49 Innovative methods to analyze and assess watersheds 49 This presentation provides a simple introduction to the eight basic watershed protection tools. These tools are essential to the protection, preservation, and restoration of our lakes, streams, and estuaries. The challenge for the watershed manager is to select the right combination of practices to form the most effective plan based on the specific goals of the watershed. For more information on the watershed protection tools, please consult the Rapid Watershed Planning Handbook, 1998, available from the Center for Watershed Protection, 8391 Main Street, Ellicott City, MD Visit us online at

50 Land Use Planning for Sensitive Streams 50

51 The ICM and Stream Classification: Powhatan Creek 51

52 Change in Stream Classification Another Slide you ll Be getting Tired of Classification Sensitive Impacted Non-Supporting

53 ICM used to classify and manage streams 53

54 Why it is so hard to integrate land use into local watershed plans? 1. Over-Zoning 2. Segregation between comprehensive and environmental planning 3. Uncertainty about the BMP effect 4. Confusion about scope of watershed plans 5. Lack of a watershed zoning unit 54

55 Impacted Streams 10 to 25% IC Show clear signs of declining stream health Stream indicators in the fair to good range Stream corridor may still be intact Available land in subwatershed to install practices Streams have highest restoration potential 55

56 Impacted streams Key Issue: What practices can minimize the expected decline in stream indicators, and by how much? 1. Apply all 8 Tools of Watershed Protection 2. Set goals for retaining forest cover, riparian continuity and overall watershed treatment 3. Keep on Testing 56

57 57

58 Existing Low Density Residential Existing Commercial Existing Medium Density Residential Currently Zoned Medium Density Residential Propose changing zoning to Residential Cluster Development 58

59 Non-Supporting Streams 25 to 60% IC Do not support a full range of designated uses Stream indicators in the fair to poor range Streams in 25 to 40% IC show promise for stream restoration Primary goals are to reduce pollutant loads, improve stream corridor or enhance appearance Allow water contact recreation during dry weather 59

60 Non-Supporting Streams Not likely to ever support a full range of designated uses Responses: 1. Evaluate streams in 25 to 40% IC for potential restoration 2. Support active redevelopment/infill to increase IC 3. Create an urban drainage classification for extremely high IC streams 60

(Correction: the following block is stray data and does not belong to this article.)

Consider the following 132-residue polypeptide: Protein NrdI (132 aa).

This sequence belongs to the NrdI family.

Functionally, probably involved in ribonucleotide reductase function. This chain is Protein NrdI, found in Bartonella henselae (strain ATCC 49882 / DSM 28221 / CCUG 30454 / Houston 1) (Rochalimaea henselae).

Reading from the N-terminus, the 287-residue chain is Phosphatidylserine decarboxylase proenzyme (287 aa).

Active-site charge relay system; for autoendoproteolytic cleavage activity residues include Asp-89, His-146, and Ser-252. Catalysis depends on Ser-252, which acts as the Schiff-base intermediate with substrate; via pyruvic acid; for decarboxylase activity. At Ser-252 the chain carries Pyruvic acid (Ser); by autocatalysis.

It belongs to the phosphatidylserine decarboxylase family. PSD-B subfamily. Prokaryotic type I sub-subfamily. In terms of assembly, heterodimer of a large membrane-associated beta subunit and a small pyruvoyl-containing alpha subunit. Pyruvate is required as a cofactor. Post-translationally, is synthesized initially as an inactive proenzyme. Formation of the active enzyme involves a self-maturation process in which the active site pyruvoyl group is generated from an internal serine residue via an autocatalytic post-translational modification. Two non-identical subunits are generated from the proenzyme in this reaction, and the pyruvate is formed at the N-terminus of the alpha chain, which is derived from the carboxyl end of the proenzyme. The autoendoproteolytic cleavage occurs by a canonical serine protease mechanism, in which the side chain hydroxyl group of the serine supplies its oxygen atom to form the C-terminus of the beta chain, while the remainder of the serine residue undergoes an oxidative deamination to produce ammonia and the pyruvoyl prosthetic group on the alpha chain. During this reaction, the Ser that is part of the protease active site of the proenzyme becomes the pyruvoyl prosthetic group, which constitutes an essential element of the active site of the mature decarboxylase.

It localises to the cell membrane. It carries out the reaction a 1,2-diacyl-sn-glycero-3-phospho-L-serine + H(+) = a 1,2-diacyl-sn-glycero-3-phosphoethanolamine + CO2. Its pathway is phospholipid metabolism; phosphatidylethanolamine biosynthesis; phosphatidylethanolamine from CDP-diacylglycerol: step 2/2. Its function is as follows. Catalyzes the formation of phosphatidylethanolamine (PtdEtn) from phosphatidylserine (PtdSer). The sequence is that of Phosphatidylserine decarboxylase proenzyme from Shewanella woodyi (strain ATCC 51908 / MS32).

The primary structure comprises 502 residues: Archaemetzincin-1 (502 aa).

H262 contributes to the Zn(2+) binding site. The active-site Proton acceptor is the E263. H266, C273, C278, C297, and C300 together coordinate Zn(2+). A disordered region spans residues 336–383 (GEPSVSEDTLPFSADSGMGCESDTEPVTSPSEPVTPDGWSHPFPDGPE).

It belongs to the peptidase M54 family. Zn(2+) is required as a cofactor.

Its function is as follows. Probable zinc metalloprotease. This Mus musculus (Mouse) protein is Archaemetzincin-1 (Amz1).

61 Assessing Subwatershed Restoration Potential 61

62 The Small Watershed Restoration Manual Series Check availability at 62

63 Discussion Time: How should the ICM be used in watershed planning? 63

64 64

65 5 Types of Conservation Areas Critical Habitats Aquatic Corridor Cultural Areas Hydrologic Reserve Water Pollution Hazard 65

66 Priority Conservation Areas This is an example conservation areas map that prioritizes areas based on a combination of factors, such as habitat for heron rookeries, RTE plant species, contiguous forests, or riparian corridors.

67 67

68 Photo Copyright 1999, Center for Watershed Protection 68

69 69

70 Buffer Width 70

71 71

72 Cul-de de-sacs Not so good. Good. 72 Typical cul-de-sacs are often large enough to double as spaceship landing pads.

73 Street Width Not so good. Good. 73 Typical streets are often excessively wide, increasing traffic speeds and making streets unfriendly to pedestrians.

74 Conventional Subdivision Not so good. Open Space Subdivision Good. 74

75 Copyright 2000, Center for Watershed Protection Parking lots are often underutilized and can be minimized through better site design techniques. 75 Parking lots are often underutilized and can be minimized through better site design techniques. Approximately 65% of total impervious cover in the landscape is "habitat for cars," in the form of parking lots, roads, and driveways. Much of this impervious cover is often needless and can be minimized at every stage of parking lot and residential street planning and design.